What is a Zero Trust Network?
A zero trust network continuously authenticates and validates users and connected endpoints. The goal of zero trust security models is to ensure networks remain protected, while providing access to remote endpoints and users, including bring your own device (BYOD) endpoints and external-third party integrators.
A zero trust network lets all types of users leverage corporate resources, as long as these users and endpoints are continuously validated. According to Gartner, 60% of enterprises will replace their virtual private networks (VPNs) with ZTNA solutions.
To ensure safe access, a zero trust network uses zero trust network access (ZTNA) solutions. ZTNA solutions provide access controls that validate and authenticate users on a continuous basis.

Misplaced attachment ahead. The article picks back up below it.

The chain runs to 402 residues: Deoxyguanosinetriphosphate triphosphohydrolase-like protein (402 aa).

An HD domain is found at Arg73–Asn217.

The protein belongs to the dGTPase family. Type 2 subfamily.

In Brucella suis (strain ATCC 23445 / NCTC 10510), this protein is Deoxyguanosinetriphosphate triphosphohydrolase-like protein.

What is ZTNA?
Zero trust network access (ZTNA) is a network security pattern that helps organizations implement zero trust concepts in their network ecosystem.
ZTNA is not a single technology. It encompasses a range of technologies for verifying a requesting user or device, and providing access according to predefined policies. ZTNA solutions create an environment that protects local cloud-based resources. Applications are assumed to be unknown and undiscoverable, and access is granted by a trusted broker.
The ZTNA trusted broker uses the following processes to authorize entities on the network:
- Login—when a user logs in, the broker verifies their identity.
- Device connection—shen a device connects to the network, the broker ensures the device is known, trusted, and has the relevant security updates.
- Least privilege—the broker restricts access according to the principle of least privilege (POLP). It grants access to users depending on their role, and only lets them access the resources necessary for their function, at the minimal level of privilege.
Related content: read our guide to zero trust security
Benefits of ZTNA
ZTNA solutions can provide the following benefits to organizations, as they adopt a zero trust security model.
Secure Cloud Access